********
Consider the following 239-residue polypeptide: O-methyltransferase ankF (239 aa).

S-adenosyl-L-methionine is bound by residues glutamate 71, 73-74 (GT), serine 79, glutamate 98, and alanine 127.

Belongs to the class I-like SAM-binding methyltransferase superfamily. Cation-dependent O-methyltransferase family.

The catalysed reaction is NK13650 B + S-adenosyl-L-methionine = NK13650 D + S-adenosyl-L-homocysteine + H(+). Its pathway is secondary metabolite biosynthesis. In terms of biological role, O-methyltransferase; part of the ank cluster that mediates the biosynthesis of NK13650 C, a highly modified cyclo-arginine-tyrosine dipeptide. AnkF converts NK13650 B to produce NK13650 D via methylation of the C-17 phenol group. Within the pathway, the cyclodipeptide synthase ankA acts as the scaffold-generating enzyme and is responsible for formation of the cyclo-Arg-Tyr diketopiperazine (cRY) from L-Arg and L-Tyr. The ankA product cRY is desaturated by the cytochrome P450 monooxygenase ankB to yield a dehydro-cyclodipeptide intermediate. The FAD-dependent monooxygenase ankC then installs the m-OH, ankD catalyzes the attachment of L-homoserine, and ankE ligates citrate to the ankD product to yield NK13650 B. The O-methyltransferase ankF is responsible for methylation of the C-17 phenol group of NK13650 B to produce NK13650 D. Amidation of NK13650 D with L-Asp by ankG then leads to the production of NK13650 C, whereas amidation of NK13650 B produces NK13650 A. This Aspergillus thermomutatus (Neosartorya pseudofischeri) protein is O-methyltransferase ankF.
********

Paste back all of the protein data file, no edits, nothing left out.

Consider the following 239-residue polypeptide: O-methyltransferase ankF (239 aa).

S-adenosyl-L-methionine is bound by residues glutamate 71, 73-74 (GT), serine 79, glutamate 98, and alanine 127.

Belongs to the class I-like SAM-binding methyltransferase superfamily. Cation-dependent O-methyltransferase family.

The catalysed reaction is NK13650 B + S-adenosyl-L-methionine = NK13650 D + S-adenosyl-L-homocysteine + H(+). Its pathway is secondary metabolite biosynthesis. In terms of biological role, O-methyltransferase; part of the ank cluster that mediates the biosynthesis of NK13650 C, a highly modified cyclo-arginine-tyrosine dipeptide. AnkF converts NK13650 B to produce NK13650 D via methylation of the C-17 phenol group. Within the pathway, the cyclodipeptide synthase ankA acts as the scaffold-generating enzyme and is responsible for formation of the cyclo-Arg-Tyr diketopiperazine (cRY) from L-Arg and L-Tyr. The ankA product cRY is desaturated by the cytochrome P450 monooxygenase ankB to yield a dehydro-cyclodipeptide intermediate. The FAD-dependent monooxygenase ankC then installs the m-OH, ankD catalyzes the attachment of L-homoserine, and ankE ligates citrate to the ankD product to yield NK13650 B. The O-methyltransferase ankF is responsible for methylation of the C-17 phenol group of NK13650 B to produce NK13650 D. Amidation of NK13650 D with L-Asp by ankG then leads to the production of NK13650 C, whereas amidation of NK13650 B produces NK13650 A. This Aspergillus thermomutatus (Neosartorya pseudofischeri) protein is O-methyltransferase ankF.